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Thursday, April 22, 2021

Myanmar protests: UK tells citizens to flee

The UK Foreign Office said Britons should leave Myanmar because of escalating violence unless there was an urgent need to stay. The UK says anyone who cannot leave the country is advised to stay indoors and safe, avoiding crowds if they do need to leave home for essential reasons.

By: Deutsche Welle |
Updated: March 12, 2021 3:44:38 pm
Myanmar, Myanmar protests, anti-coup protestsAnti-coup protesters retreat from the frontlines after riot policemen fire sound-bombs and rubber bullets in Yangon, Myanmar, Thursday, March 11, 2021. (AP Photo)

The UK Foreign Office on Friday told its citizens they should leave Myanmar as violent repression of protests in the country turns increasingly deadly.

The warning came as the UN warned the military junta was likely committing “crimes against humanity” in an attempt to keep its grip on power.

What was the UK’s advice on Myanmar?

The UK Foreign Office said Britons should leave Myanmar because of escalating violence unless there was an urgent need to stay.

“Political tension and unrest are widespread since the military takeover and levels of violence are rising,” a statement said.

“The Foreign, Commonwealth & Development Office advises British nationals to leave the country by commercial means unless there is an urgent need to stay.”

While Myanmar’s military has suspended normal commercial passenger journeys, relief flights are available, most of which can be commercially booked.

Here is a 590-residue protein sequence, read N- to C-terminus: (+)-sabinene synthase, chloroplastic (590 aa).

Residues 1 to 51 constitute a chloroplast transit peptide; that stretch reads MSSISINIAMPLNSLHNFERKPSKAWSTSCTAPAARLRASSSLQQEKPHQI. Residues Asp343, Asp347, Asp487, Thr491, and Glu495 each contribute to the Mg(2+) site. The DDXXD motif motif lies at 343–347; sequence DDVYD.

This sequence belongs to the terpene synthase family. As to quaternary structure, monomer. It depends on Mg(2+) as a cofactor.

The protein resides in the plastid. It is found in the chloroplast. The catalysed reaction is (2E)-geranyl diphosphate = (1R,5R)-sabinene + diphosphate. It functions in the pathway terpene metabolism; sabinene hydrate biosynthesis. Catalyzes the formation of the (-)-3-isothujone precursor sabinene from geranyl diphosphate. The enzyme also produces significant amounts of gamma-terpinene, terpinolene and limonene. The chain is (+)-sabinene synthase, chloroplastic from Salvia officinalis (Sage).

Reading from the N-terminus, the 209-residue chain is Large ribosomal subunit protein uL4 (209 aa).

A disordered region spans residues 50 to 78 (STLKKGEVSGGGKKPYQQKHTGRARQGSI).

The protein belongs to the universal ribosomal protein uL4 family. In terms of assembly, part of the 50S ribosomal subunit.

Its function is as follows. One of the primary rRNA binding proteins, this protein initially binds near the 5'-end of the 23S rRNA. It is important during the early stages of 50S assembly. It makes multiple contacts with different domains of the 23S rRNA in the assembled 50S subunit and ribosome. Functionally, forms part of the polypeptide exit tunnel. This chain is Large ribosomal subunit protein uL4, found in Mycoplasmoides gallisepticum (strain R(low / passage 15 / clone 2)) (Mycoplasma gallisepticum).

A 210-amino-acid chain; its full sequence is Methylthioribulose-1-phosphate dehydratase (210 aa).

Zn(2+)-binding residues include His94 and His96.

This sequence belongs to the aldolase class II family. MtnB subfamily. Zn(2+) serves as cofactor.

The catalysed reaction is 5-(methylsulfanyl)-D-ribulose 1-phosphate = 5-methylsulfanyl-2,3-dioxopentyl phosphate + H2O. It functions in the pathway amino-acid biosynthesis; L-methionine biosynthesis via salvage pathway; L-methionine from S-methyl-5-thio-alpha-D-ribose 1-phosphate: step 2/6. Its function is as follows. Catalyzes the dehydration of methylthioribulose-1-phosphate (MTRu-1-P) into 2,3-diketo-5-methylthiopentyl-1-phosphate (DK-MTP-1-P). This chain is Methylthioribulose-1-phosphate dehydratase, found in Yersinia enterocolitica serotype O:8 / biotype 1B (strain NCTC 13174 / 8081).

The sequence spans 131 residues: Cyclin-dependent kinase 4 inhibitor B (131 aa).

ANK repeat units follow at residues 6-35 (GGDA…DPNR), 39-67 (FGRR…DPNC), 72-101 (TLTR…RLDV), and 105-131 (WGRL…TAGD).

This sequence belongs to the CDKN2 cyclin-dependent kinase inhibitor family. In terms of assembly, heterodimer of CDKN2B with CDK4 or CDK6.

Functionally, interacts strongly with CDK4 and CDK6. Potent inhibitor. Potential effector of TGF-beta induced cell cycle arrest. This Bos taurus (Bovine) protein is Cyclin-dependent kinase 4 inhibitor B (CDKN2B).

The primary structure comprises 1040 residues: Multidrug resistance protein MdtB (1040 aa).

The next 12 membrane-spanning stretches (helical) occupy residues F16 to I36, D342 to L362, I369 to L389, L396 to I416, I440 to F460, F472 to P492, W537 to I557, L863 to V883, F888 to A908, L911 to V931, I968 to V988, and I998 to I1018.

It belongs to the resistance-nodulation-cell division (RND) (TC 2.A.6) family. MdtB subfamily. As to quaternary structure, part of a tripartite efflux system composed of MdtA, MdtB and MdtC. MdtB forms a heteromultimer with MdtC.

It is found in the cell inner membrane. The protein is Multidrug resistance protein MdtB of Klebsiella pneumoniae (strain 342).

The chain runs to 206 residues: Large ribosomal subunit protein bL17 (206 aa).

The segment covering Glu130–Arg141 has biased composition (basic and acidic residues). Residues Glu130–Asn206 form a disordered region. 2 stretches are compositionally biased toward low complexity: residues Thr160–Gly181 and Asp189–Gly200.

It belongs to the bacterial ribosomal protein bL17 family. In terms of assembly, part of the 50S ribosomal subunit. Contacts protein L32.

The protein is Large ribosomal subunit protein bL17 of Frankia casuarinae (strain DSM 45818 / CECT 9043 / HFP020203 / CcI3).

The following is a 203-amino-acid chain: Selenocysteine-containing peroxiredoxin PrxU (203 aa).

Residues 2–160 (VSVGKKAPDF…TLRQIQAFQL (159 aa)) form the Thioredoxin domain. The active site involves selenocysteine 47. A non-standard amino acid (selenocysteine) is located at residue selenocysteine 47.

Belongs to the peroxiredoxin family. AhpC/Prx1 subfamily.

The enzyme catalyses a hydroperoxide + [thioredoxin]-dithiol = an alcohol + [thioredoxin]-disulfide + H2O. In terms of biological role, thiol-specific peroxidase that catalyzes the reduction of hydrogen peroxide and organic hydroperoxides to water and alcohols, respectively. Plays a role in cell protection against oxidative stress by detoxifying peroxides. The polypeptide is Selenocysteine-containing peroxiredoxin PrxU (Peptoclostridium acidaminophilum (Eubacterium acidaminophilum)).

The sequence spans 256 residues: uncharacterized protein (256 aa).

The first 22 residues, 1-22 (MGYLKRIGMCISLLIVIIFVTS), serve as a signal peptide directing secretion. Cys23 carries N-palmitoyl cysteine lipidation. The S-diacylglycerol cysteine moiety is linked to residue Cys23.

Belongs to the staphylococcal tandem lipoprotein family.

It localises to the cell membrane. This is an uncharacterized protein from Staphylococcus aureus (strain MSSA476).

The UK says anyone who cannot leave the country is advised to stay indoors and safe, avoiding crowds if they do need to leave home for essential reasons.

UN delivers grim appraisal

There have been mass demonstrations across Myanmar since a military coup at the beginning of February. Protesters are demanding the reinstatement of the country’s elected civilian government release of de facto leader Aung San Suu Kyi.

At least nine protesters were killed in different parts of the country on Thursday, with five of them shot in the head, according to a witness.

The UN’s Special Rapporteur on human rights in the country, Thomas Andrews, gave a bleak assessment of the crisis.

He told the UN Human Rights Council in Geneva that the country was “controlled by a murderous, illegal regime” that was likely committing “crimes against humanity.”

He said the offences were likely include “acts of murder, enforced disappearance, persecution, torture.” These appeared to have been carried out with “the knowledge of senior leadership,” including junta leader Min Aung Hlaing.

While Andrews stressed that such offences could only be determined in a court of law, he added that clear evidence of crimes by the junta and that these were “widespread” and part of a “coordinated campaign.”

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